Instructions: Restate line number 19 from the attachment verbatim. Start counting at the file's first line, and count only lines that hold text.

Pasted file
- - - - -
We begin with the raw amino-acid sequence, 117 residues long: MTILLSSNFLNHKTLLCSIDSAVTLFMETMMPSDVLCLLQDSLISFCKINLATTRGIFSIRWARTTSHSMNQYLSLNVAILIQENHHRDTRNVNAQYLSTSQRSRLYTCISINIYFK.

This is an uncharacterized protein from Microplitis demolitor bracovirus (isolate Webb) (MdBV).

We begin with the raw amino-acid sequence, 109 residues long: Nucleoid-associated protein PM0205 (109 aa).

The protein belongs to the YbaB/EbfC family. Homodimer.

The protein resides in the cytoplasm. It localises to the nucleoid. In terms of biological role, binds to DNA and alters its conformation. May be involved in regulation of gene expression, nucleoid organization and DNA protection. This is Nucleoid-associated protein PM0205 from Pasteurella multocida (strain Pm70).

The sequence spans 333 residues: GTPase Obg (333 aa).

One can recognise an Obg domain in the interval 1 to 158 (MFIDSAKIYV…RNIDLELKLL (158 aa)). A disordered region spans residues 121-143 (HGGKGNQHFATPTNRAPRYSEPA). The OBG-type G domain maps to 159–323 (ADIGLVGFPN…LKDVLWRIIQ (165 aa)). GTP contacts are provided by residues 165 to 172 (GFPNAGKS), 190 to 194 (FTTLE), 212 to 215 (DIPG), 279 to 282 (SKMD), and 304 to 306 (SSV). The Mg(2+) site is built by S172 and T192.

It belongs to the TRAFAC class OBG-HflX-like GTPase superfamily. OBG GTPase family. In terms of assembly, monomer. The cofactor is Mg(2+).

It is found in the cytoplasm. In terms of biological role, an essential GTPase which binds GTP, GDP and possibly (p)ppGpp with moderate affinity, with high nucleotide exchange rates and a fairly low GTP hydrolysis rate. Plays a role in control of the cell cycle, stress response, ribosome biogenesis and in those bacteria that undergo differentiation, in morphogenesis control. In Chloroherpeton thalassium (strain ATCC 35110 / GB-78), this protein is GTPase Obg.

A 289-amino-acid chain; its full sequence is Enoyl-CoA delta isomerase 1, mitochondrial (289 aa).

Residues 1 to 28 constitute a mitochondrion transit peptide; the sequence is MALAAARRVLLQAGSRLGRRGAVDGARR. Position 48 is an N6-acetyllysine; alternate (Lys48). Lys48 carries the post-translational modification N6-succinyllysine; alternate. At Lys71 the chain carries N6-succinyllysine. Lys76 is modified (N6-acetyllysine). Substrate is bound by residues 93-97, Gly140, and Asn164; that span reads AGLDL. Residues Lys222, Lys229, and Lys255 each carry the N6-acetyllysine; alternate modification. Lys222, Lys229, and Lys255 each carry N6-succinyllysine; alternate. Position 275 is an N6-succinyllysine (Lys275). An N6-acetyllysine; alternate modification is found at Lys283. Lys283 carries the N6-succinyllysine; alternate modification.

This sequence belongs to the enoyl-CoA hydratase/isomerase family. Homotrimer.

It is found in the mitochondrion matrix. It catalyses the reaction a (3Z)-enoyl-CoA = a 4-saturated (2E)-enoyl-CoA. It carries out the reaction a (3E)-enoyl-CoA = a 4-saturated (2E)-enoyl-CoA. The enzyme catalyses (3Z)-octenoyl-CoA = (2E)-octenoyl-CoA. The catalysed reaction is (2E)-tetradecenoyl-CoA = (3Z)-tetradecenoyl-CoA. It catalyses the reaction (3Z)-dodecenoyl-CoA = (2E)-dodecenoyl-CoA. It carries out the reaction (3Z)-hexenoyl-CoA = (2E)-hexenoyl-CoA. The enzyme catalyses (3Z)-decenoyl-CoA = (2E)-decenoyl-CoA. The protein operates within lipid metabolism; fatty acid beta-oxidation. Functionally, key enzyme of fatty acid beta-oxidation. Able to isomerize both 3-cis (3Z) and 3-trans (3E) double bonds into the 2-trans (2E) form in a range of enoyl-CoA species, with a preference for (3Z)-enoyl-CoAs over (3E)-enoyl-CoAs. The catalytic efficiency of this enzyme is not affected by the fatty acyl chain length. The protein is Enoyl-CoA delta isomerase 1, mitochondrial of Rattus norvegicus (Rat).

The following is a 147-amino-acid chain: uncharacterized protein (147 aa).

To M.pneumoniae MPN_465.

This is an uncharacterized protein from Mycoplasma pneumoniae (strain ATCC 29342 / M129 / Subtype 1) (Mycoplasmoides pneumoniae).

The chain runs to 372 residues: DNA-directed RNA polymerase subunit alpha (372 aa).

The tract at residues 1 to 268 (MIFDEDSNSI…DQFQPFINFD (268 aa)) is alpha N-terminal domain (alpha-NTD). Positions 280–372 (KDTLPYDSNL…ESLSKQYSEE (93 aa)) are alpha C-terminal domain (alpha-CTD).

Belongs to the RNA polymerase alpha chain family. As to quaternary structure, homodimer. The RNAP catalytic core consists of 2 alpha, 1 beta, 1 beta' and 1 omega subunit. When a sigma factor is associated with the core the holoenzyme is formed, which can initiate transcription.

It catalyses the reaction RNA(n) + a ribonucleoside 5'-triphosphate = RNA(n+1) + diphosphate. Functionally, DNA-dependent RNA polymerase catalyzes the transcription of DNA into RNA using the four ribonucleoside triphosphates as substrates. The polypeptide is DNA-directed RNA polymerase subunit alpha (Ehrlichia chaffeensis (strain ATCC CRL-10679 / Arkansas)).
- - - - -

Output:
Belongs to the RNA polymerase alpha chain family. As to quaternary structure, homodimer. The RNAP catalytic core consists of 2 alpha, 1 beta, 1 beta' and 1 omega subunit. When a sigma factor is associated with the core the holoenzyme is formed, which can initiate transcription.